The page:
I’m writing you from a Hilton in Charlotte, North Carolina. It was an overnight flight from Seattle and I was uncharacteristically unable to sleep. I got maybe 90 minutes.
I went to the Admirals Club lounge and sat in the same chair from 7:30 a.m. until 3:00 when Matt Valego picked me up. He drove me here and, after a half-hour’s conversation (where I demonstrated why he needs to get Otter.ai and TapeACall; he was convinced), I got about 45 minutes sleep before showering and going to a client dinner.
Mom called during appetizers. I heard her distinctive ring.
I turned to Mike. “Should I get this?”
I hadn’t talked with her in two days (a long time for us) so I thought I’d say hi and remind her where I was.
In fact, I flipped on FaceTime to show here our “boardroom table” at the family-style restaurant.
She said something like, “Don’t worry. I’m home from the hospital all day.”
And I was, like, “What?!“
I couldn’t figure out how to switch back to phone mode so I hung up and immediately phoned back.
She didn’t answer until I was sure I was going into voicemail.
“Joey, I thought today was my last day on Earth.”
I hung on her every word.
Mom is 87 and in “perfect health.” She just returned from 10 days in the Caribbean with my eldest sister and family. A mild reaction to the drinking water was the big event.
“I started coughing and I couldn’t stop. I couldn’t breathe. It was uncontrollable.”
“You were there by yourself?!” I knew the answer was yes. She lives alone with her five-pound dog, but I was trying to envision exactly what happened: Was she in bed? In the kitchen? Choking on food? What?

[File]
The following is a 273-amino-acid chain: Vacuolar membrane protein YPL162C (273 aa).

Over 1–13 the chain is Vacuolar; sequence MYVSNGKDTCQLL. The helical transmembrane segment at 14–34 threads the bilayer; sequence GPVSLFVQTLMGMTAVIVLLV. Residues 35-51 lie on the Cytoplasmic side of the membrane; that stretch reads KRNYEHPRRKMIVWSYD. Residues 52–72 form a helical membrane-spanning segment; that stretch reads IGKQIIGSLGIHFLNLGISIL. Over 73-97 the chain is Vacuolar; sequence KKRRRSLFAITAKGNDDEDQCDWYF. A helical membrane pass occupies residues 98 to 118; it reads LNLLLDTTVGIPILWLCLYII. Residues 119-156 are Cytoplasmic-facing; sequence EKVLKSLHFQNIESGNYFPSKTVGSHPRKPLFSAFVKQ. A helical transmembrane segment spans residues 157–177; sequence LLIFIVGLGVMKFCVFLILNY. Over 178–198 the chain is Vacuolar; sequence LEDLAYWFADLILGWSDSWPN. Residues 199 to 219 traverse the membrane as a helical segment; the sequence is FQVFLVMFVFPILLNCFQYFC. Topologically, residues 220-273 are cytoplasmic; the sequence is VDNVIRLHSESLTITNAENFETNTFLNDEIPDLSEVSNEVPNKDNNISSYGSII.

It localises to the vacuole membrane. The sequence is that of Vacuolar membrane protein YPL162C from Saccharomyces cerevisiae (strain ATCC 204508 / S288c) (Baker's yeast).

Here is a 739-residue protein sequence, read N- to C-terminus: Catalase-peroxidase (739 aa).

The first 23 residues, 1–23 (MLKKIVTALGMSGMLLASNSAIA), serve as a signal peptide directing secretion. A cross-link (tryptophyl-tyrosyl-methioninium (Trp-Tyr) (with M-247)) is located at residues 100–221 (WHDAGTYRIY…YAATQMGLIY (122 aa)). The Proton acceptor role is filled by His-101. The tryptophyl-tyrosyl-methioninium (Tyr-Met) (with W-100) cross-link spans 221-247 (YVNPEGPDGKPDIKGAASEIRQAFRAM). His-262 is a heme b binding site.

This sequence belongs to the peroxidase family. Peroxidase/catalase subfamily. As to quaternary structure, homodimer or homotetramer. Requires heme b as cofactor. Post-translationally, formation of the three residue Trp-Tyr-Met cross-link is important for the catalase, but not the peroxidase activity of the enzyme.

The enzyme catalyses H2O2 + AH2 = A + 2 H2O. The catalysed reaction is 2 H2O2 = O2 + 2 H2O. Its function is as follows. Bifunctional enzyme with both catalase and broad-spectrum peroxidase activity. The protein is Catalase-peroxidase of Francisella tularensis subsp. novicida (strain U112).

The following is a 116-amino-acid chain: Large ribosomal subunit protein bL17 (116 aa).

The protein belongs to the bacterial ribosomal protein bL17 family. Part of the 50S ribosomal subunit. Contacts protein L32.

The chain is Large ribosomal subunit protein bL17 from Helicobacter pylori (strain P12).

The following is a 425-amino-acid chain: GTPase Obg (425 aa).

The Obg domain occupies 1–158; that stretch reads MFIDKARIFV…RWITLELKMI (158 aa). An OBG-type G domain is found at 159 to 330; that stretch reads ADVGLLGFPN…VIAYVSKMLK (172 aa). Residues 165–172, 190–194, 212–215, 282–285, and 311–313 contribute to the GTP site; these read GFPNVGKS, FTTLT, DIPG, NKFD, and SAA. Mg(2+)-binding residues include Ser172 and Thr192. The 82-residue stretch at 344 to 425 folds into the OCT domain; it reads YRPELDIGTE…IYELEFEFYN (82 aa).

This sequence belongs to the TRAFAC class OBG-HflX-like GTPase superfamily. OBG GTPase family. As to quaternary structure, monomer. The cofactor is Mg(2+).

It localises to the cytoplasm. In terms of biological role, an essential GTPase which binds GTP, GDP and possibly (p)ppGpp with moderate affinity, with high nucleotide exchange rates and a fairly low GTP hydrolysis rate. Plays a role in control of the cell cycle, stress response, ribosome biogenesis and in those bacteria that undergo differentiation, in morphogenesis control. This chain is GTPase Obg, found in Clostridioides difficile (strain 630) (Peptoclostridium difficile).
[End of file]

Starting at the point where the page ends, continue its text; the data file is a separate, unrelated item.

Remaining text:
No, none of these.
“I had taken a shower, taken my pills, was getting dressed and I just started coughing.” She told me it went on for almost 20 minutes.
“I was constricted. I couldn’t breathe. I asked God, ‘Is this the day, God?’ I was scared.”
“My phone doesn’t recognize my fingerprint so I had to key in my code and I called Carolyn, who called 9-1-1 when I told her I couldn’t talk.”
The conversation continued for another 10-15 minutes as my eating and drinking friends continued in the next room, oblivious to the situation.
Shaken, not stirred.
Mom was perfectly fine now. Think of it as though she was choking on a chicken bone. It got loosened 10 hours ago. Now’s she’s home watching television. Everything’s fine.
But as I paced in the restaurant lobby, I realized: If she had died today, I would have been able to handle it.
But I would have been numb. Surprised. Distraught. Empty.
And I said to her, “I’m not ready to say goodbye to you yet.”
I thought about how she’s coming over for Thanksgiving. We already have the tickets. What do you mean, ‘she almost died today?’
I was filled with this great sense of love and appreciation for her.
This surreal conversation was as though she returned from the dead to personally inform me how she passed.
I said, “I know we typically end our conversations with a common ‘I love you,’ but I really love you.”
And I hung up.
And I went back to the dinner table where everyone was talking, sharing personal photos, having an appetizer and a drink.
And I sat there, feeling like an island in a sea of people.